2012 Fiat 500 Sport: Hits, Misses
March 09, 2012
I hadn't been in the 500 for awhile, and started missing it ever since that Super Bowl commercial. I vowed I'd grab the keys at the next opportunity. I remember not liking it much the first time and needed to remember why. I recently signed it out for an evening, but before calling it a day, I drove Jacquot to retrieve the Camry from service.
Josh mocked my initial attempts to praise the half-pint, but then I saw the futility. Where's my seat recliner? Left, lean, look, reach. Huh? Oh, right. It's on the inboard side of the seat.
It's stuffy in this car. Where are the window controls? Aside the shifter, of course. Perfectly logical place. Man, this late afternoon sun is bright. Adjust the sun visor. Why won't it snap back into place? Oh, the open receiver tab faces the windshield, so you first have to clear the tab, then pull it back to snap into place. Makes sense.
Finally parked at home, grab my backpack off the floor. What's it stuck on? Ah, the seat slider of course, which extends out about two feet from the bottom of the seat. Handy.
It's easy to be flip about the 500. But despite some of its baffling details, its hard not to like it. It's eager. It buzzes and whines when you spur it, but it'll move for you. It'll dart into that gap between stopped traffic and the right-hand turn lane you want. The shift action is nice.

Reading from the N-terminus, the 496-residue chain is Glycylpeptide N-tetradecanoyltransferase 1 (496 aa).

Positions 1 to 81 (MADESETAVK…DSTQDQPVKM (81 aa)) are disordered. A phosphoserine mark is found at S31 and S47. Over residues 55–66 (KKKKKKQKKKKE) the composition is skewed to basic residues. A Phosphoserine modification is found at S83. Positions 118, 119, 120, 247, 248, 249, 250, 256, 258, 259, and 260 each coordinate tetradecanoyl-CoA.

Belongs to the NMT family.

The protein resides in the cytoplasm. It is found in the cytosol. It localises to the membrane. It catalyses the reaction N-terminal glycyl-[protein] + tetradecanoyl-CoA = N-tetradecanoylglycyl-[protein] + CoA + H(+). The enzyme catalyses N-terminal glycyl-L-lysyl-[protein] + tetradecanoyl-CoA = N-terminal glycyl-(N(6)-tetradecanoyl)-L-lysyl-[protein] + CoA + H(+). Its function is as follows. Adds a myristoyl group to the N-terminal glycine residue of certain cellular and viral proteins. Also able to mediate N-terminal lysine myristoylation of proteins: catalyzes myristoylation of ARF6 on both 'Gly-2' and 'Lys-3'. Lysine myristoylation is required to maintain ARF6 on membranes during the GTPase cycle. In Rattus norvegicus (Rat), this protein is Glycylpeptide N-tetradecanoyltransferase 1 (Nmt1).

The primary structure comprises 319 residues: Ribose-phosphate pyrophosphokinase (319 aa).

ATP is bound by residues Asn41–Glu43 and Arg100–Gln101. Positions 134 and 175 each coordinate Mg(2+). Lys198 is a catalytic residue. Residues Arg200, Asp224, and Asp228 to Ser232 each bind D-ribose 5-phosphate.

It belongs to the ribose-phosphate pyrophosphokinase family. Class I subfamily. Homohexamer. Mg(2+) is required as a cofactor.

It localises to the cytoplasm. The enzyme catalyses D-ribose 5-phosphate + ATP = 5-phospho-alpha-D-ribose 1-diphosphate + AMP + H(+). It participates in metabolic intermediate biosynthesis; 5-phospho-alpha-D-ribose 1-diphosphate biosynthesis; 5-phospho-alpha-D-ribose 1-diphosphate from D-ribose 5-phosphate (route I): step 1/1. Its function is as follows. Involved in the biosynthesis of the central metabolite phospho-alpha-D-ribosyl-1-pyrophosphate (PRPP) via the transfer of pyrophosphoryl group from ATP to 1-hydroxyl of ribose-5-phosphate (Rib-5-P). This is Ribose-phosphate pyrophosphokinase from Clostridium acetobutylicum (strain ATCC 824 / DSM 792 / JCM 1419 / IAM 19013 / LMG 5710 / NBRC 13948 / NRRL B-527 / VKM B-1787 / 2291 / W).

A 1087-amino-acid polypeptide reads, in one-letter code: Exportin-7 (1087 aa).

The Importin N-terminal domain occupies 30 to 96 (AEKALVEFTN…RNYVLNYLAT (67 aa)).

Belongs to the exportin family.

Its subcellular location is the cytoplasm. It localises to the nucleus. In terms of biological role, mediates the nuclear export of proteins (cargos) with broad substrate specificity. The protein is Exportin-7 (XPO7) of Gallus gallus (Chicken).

It's less suited for highway travel, though. Likes to wander at highway speeds and requires constant steering adjustment, like piloting a Zodiac in small swells. I wonder how much more contact patch we can fit in those wheel wells.
The 500's limits make me like it even a little more. It's purpose-built for the city. Great on the tight streets and parking around the office, much like the Sonic. Good enough acceleration to mesh with the stoplight rhythms, and small enough to weave around buses and fixie bikes. An errand car.
That may sound like faint praise, but cars like this actually motivate me to hack away at the to-do list. Bank, post office, market, deserted industrial park; even though I'd probably opt for a Mazda2 before the 500, this is the kind of car that could help you get things done.
VW sold Fiat a surplus experimental seat design.
Because the transmission interface is where we naturally look for window controls.
Win: captain's armrest. Especially in this class.
Push me, pull me: sun visor takes a minute to figure out for the first time. While driving.
Don't catch your ankle monitor on the way out.
Hey, it's the 500 ascending and descending the Rubicon.
Dan Frio, Automotive Editor